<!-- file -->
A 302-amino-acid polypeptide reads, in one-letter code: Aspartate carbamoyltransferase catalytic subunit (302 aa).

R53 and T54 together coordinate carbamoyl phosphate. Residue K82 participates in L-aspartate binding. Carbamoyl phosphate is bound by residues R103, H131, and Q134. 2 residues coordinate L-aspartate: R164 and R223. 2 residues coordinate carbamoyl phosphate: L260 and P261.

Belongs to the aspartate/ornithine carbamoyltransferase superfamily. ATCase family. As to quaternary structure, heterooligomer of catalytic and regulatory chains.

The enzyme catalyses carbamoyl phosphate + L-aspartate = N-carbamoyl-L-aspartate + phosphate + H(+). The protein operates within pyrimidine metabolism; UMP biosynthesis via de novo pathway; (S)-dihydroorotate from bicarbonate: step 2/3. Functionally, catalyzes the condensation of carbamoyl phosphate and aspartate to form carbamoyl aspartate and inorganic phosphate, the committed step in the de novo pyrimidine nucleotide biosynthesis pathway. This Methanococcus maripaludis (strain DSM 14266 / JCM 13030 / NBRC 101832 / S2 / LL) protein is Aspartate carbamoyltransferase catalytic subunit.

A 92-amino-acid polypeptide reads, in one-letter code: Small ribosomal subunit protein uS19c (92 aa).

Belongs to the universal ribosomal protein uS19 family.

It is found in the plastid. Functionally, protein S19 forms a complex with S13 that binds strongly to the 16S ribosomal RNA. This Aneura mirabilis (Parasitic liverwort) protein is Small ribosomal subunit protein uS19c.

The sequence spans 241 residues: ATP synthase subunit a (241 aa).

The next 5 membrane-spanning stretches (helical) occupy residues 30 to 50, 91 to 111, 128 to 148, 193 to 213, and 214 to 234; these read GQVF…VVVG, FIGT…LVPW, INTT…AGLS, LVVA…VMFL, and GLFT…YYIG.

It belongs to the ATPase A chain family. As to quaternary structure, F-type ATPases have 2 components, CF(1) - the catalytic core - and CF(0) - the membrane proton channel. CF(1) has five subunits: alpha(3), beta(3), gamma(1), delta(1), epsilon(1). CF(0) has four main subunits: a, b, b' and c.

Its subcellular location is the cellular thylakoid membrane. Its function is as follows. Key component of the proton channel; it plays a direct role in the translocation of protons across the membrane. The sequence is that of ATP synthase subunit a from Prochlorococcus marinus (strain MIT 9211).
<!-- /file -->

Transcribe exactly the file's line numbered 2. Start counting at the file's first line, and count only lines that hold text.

R53 and T54 together coordinate carbamoyl phosphate. Residue K82 participates in L-aspartate binding. Carbamoyl phosphate is bound by residues R103, H131, and Q134. 2 residues coordinate L-aspartate: R164 and R223. 2 residues coordinate carbamoyl phosphate: L260 and P261.